Wednesday, November 7, 2012

Japanese Government Now Admits 675 Radiation Monitoring Posts Show "10% Lower" Than Actual Levels, "Beyond Expectation" Says Ministry of Education

Why 10% lower? Because the led battery was shielding the radiation detector.

How convenient.

From Kyodo News (11/7/2012):

現地の放射線量10%低く表示 監視装置675カ所改修へ

Radiation levels displayed 10% lower, 675 monitoring posts to be repaired


The Nuclear Disaster Response Headquarters of the Japanese national government announced on November 7 that the radiation monitoring posts set up in Fukushima and the neighboring prefectures have been showing air dose levels about 10% lower [than the actual levels], and that the repair work will be done on 675 of them.


The metal box containing the battery is placed next to the radiation detector inside a monitoring post, blocking the radiation.


Residents and municipalities [in these prefectures] have pointed out that the levels displayed by the monitors are different from the dose levels [that they measure], so the government will modify the location of the equipment and try to have a more accurate reading.


In response to the Fukushima I Nuclear Power Plant accident, the national government has set up the radiation monitoring posts in public buildings and tourism destinations, and the monitoring results have been available on the homepage of the Ministry of Education and Science since this April.

Jiji Tsushin says it was the lead storage batteries right next to the monitoring post shielding radiation from the ground, and there are 545 monitoring posts in Fukushima, and 130 in neighboring Miyagi and Yamagata and other prefectures (the article doesn't say where).

10% lower. And that's on top of the reduction of radiation by replacing the soil/concrete around the monitoring posts, and after a sizeable decrease in cesium-134 (half life 2 years) in the environment.

The original vendor contracted to build these monitoring posts (Alpha Tsushin) was summarily dismissed in November last year after their monitoring posts displayed the radiation levels "too high" for the comfort of the Ministry of Education. The current monitoring posts are supplied by Fuji Electric, one of the top four heavy electric companies including Hitachi, Toshiba, and Mitsubishi, and Hitachi-Aloka Medical.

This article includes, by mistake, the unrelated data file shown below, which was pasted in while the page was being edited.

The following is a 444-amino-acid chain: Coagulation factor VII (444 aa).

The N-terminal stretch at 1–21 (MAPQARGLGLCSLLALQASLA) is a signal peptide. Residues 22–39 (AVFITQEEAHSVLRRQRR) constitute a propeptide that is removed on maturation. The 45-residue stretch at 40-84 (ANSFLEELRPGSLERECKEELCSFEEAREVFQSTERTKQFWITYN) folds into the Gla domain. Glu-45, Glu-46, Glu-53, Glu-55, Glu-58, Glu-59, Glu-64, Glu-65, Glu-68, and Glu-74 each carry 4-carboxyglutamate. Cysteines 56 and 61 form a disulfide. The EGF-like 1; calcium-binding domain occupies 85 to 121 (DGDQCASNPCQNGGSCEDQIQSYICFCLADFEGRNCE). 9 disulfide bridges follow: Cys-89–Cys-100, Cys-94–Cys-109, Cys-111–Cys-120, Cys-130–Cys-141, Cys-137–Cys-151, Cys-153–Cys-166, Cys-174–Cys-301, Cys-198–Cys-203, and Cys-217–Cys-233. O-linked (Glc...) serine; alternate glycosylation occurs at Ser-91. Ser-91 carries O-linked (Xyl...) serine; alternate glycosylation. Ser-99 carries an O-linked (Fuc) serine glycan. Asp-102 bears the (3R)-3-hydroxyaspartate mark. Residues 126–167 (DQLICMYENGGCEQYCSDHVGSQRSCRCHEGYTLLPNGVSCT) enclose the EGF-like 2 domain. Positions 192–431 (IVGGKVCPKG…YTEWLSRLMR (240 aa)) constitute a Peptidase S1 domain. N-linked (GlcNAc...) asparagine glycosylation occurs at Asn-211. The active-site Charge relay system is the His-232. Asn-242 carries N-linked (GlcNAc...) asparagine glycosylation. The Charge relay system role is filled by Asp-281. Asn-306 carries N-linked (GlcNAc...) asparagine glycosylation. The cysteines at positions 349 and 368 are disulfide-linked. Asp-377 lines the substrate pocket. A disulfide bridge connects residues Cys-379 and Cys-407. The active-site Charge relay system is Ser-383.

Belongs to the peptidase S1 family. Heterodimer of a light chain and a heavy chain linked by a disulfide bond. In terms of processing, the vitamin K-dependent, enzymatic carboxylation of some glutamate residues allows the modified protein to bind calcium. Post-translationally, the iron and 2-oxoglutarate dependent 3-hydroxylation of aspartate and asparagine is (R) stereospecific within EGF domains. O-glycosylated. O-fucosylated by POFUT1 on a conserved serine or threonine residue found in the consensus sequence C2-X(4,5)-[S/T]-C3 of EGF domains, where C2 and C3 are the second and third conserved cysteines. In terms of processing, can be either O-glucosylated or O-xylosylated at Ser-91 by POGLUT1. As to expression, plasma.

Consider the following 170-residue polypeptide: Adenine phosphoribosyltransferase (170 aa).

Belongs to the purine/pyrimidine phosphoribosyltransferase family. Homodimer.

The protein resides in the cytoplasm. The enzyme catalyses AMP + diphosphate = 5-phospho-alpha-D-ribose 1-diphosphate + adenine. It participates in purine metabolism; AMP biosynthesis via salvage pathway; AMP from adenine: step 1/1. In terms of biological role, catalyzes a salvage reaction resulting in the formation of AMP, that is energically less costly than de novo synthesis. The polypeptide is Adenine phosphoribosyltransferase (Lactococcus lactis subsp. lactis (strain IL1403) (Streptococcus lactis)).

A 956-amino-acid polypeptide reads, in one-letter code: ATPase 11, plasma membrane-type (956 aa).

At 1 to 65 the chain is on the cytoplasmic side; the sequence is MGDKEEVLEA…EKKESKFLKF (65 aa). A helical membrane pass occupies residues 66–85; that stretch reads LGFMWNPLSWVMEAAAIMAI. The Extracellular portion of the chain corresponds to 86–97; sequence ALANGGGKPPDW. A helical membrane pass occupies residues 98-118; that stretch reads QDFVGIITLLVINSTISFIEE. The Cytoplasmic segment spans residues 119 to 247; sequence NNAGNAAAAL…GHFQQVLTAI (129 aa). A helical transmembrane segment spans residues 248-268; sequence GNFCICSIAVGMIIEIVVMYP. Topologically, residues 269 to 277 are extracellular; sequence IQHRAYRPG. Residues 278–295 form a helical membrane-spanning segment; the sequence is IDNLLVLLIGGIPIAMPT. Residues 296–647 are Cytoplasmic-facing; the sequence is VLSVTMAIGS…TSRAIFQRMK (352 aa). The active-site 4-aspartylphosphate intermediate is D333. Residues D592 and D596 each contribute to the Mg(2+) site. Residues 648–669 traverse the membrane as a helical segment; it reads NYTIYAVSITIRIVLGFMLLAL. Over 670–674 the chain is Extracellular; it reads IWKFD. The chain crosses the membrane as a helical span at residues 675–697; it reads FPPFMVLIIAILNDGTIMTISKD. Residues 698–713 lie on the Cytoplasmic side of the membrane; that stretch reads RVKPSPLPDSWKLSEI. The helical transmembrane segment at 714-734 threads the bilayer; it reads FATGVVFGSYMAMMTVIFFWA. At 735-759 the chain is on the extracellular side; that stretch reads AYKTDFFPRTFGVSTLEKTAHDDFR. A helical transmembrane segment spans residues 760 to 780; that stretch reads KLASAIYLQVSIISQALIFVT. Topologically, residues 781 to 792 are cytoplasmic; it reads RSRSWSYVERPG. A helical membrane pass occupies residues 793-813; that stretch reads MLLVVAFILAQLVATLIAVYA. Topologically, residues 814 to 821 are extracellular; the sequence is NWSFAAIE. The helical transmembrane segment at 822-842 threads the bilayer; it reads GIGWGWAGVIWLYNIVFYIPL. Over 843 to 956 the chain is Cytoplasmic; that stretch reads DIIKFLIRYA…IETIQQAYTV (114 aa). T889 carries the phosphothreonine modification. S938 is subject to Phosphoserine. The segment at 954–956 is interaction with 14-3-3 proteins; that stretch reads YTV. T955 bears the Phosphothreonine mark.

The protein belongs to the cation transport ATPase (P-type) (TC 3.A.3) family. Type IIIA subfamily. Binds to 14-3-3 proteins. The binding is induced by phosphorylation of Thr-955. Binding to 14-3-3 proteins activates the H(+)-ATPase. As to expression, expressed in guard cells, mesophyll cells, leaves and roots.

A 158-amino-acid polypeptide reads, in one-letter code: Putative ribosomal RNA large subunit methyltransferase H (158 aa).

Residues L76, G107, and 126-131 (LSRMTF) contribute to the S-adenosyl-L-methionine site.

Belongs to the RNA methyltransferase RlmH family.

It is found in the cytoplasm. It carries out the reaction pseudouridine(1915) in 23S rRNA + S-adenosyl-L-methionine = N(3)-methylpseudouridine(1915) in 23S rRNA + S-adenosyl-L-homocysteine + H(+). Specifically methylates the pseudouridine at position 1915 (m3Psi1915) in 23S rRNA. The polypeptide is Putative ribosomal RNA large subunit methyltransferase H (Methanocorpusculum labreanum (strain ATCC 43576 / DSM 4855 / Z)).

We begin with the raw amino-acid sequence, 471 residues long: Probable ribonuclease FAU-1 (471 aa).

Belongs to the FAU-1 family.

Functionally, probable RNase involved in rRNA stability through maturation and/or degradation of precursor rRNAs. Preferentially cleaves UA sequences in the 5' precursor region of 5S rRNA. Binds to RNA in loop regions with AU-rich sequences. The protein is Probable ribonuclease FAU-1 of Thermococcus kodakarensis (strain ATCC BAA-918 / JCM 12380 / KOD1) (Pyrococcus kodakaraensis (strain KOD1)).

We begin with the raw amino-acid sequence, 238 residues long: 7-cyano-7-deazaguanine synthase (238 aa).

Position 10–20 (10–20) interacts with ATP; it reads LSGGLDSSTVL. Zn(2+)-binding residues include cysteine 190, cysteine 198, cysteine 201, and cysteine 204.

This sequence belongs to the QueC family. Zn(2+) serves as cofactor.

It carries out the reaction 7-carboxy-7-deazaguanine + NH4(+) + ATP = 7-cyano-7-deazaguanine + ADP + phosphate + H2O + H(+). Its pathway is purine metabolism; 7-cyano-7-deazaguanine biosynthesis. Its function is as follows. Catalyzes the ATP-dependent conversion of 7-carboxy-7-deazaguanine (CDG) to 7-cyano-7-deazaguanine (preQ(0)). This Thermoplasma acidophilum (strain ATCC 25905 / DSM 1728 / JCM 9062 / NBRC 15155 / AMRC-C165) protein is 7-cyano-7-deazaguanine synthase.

These four companies do a healthy business contracting from the national and local governments on large and small public projects. Always go extra miles to please the price-insensitive customers.

Jiji Tsushin's article also says:


Ministry of Education says it did not expect the shielding effect of the batteries.

Yeah right. I can almost hear the conversation that may have taken place between an official at the Ministry of Education and the favored vendors like Fuji Electric and Hitachi:

Official: "We have a problem. Alpha Tsushin's monitoring posts are scaring the residents. The numbers are just too high, and we don't think it's right to scare people who have suffered so much (and whom we need to stay put where they are). So we're going to fire the vendor. What can you offer?"

Fuji, Hitachi: "Well, we could build monitoring posts that display more reasonable numbers."

Official: "Do it. I don't care how you do it, and don't tell us how you do it."


SouthJerseyJoey said...

how surprising!!! NOT.

Anonymous said...

Very sad that the public had to discover this problem instead of the government agency that commissioned them. There are some bureaucrats who should be looking for new jobs. We need to hold them accountable.

Anonymous said...

A lead battery?? Why a lead battery? Just for its shielding properties or is there a plausible technical reason?

Anonymous said...

Who wants to bet the 10% number is actually higher? So here's a "baseless rumor" that turned out to be true I wonder how many other "rumors" are based in facts. How long did it take the locals to convince MEXT they were on to their shenanigans?

"Ministry of Education says it did not expect the shielding effect of the batteries."

Yeah, who would ever think that something as dense as lead would shield the device. This is like shooting someone and then being bewildered that the lead bullet penetrated their body.

"It seems the density of the lead in conjunction with the speed of its trajectory actually did kill all these people, sorry about that we'll try harder MEXT time".

Isn't the best way to fix this problem to outlaw private radiation monitoring. I'm surprised the JGOV didn't demand the private detectors be turned in for "proper" calibration.

Anonymous said...

At this point, it's clear the government decided that abandoning the country wasn't an option, and they forced that decision onto everyone else by downplaying the situation and ridiculing anyone opposing their views.

These actions made it difficult for anyone to seriously consider evacuating. I wonder how things would have turned out if they'd fully supported and respected people who wanted to leave?

Atomfritz said...

Hehe, thank you for that (maybe not-so) fictional company-ministery "conversation", that was a good smile.
Now I imagine Hitachi workers cleaning up the measurements spots like the Beagle Boys clean up a crime scene :)

@ Beppe
Lead batteries are convenient and cheap solar power backup devices. Can be charged via the telecom line, too.
Good also as pole counterweight. Not so cold-sensitive like high-tech batteries.
It's just a matter of relative positioning of battery/sensor, and applying a calibrated correction factor.

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